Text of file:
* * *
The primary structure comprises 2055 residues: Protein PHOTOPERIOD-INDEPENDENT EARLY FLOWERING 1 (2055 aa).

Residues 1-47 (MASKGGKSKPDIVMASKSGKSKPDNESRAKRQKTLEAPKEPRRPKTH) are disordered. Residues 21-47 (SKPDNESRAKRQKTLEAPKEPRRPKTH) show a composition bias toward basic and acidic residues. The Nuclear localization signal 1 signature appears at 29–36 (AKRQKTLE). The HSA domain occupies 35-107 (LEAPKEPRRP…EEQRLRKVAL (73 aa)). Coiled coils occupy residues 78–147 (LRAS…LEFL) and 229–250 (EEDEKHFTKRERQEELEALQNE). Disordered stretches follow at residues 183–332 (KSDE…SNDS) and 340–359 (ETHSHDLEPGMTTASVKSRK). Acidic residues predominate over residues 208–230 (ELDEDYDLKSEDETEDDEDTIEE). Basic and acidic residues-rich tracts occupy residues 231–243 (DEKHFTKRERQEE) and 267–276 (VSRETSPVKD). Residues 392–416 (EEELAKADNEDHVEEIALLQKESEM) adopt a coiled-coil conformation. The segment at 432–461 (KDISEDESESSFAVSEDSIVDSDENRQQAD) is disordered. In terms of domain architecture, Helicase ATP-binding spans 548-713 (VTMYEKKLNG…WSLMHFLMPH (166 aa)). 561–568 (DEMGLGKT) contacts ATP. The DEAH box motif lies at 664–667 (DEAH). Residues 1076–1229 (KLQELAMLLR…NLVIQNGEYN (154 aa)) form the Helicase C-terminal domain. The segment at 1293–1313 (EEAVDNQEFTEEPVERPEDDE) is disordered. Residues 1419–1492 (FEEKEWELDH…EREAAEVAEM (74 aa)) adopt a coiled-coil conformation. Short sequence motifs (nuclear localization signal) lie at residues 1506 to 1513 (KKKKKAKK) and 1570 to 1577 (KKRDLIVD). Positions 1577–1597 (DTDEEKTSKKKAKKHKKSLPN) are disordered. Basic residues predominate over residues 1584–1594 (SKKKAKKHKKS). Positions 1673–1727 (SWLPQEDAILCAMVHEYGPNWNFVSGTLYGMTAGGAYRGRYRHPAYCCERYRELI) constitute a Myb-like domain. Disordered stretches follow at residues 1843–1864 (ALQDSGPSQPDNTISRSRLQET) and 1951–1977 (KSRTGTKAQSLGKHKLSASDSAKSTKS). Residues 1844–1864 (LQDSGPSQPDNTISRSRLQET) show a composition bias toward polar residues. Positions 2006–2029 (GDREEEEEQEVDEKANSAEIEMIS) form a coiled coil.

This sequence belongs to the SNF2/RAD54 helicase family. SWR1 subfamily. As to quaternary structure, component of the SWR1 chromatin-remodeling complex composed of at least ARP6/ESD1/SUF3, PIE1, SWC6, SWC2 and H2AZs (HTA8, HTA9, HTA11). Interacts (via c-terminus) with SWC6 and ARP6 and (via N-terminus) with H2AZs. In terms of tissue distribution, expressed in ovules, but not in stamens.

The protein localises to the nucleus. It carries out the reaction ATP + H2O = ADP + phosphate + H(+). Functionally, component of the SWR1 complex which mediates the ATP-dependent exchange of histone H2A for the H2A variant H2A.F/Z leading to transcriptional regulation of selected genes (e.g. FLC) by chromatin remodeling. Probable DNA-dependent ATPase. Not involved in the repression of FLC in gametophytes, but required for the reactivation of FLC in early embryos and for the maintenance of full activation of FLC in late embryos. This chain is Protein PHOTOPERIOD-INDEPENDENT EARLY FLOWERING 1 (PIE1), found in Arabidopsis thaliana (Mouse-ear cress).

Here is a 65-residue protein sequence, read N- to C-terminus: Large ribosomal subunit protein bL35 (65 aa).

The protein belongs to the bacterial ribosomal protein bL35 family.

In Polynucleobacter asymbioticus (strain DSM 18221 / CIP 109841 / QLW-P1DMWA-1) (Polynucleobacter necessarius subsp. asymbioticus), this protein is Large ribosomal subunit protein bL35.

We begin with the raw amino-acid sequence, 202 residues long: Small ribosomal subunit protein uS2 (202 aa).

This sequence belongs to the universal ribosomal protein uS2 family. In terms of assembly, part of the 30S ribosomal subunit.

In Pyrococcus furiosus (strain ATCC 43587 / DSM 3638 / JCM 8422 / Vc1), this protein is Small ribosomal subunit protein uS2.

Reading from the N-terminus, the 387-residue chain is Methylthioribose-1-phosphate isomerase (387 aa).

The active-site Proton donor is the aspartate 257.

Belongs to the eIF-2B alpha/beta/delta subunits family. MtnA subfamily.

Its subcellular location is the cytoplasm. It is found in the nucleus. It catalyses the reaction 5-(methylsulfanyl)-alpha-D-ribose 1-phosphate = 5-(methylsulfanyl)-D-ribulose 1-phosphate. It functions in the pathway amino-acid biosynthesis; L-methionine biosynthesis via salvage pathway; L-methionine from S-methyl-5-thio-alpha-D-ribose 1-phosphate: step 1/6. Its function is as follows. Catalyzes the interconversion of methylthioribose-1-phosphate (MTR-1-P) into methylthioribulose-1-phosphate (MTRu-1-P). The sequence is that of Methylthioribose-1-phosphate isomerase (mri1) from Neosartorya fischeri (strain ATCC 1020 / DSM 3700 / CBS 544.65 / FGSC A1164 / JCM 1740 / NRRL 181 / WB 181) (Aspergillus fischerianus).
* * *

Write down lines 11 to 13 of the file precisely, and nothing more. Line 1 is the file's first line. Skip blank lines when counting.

Reading from the N-terminus, the 387-residue chain is Methylthioribose-1-phosphate isomerase (387 aa).

The active-site Proton donor is the aspartate 257.

Belongs to the eIF-2B alpha/beta/delta subunits family. MtnA subfamily.